Tree-climbing event gives Hong Kong arborists rare opportunity to train up high
More than 2,000 arborists and members of the public turned up, highlighting dilemma for local tree work practitioners
In a rare opportunity for Hong Kong arborists and the public, a country park on Sunday allowed them to climb trees, prompting fresh calls to allow the practitioners to train at government-run areas.
More than 2,000 people hovered over tree tents and zip lines in Shing Mun Country Park at a two-day public tree event co-organised by the Agriculture, Fisheries and Conservation Department and the International Society for Arboriculture, whose Hong Kong chapter oversees the profession in the city.
The event highlighted a dilemma in the local arboriculture industry as tree work practitioners have long been unable to practise or conduct professional examinations at government sites due to legal restrictions. Arborists are charged with managing more than 1.6 million trees in the city’s urban areas.
Chiky Wong Chuek-yuet, president of the society comprising 950 certified arborists, called on officials to review pleasure grounds regulations that prohibit climbing trees in government parks.
“Currently, we have to rent private venues for practising tree work and conducting exams,” he said. “We always have difficulties finding appropriate sites and getting permission from land owners.”
Wong, an arborist with 10 years of experience, said a tree suitable for practising pruning and climbing should be spread-out in form and sturdy in structure, like a banyan.
“It would help the industry a lot if the government allowed us to practise tree climbing in some selected areas of government parks, where there is enough space and no visitors,” he added.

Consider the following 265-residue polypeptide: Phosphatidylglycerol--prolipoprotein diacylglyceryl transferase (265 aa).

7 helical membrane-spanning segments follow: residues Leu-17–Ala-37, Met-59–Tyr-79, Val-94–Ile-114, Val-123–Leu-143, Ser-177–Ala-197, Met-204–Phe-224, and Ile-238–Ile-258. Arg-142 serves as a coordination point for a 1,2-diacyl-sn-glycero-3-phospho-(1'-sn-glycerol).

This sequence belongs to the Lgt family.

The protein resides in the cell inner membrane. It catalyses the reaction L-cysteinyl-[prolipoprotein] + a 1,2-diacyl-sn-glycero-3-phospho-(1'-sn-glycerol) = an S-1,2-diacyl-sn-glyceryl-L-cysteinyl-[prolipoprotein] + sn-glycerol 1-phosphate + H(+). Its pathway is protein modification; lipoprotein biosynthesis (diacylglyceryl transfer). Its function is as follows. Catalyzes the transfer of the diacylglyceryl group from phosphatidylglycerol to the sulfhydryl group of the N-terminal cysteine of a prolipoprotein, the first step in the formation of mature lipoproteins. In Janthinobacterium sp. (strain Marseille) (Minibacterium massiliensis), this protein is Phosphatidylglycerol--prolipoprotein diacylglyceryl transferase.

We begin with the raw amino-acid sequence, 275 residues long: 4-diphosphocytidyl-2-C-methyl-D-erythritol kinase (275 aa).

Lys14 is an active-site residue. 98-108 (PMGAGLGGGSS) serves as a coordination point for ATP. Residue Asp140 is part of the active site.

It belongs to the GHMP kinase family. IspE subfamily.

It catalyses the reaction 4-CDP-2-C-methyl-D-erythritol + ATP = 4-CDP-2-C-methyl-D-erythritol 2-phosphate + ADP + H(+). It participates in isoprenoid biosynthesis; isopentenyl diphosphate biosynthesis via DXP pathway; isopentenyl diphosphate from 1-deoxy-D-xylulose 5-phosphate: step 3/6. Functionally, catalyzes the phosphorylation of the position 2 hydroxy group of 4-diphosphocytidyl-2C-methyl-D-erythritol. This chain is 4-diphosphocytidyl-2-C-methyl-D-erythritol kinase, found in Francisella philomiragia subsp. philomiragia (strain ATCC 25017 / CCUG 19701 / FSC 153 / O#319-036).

University of Hong Kong geography professor Jim Chi-yung asked: “Can you imagine training medical doctors or nurses but not allowing the trainees to access public hospital patients?”
“This is an undesirable situation persisting for years, and no solution seems to be in the offing,” Jim said. “On the one hand, the government expects a higher standard of tree care. On the other hand, it has done little to help the industry develop along a proper path.”
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The tree expert urged officials to change the rules to allow the use of public trees for educational and professional training.
“The quality of arboriculture work can vary tremendously from those who provide world-class service to standards that are dubious and abysmal,” Jim said. “Many workers with little or no training are conducting tree work in Hong Kong.”
Wong said that although the society provides professional benchmark exams for arborists and tree climbers, it was not necessary for a tree worker to obtain such qualifications, especially for private projects. The body advocates mandating such qualifications for tree workers.
A Development Bureau spokeswoman said all government projects required tree workers to “complete appropriate training” by recognised institutions or the society.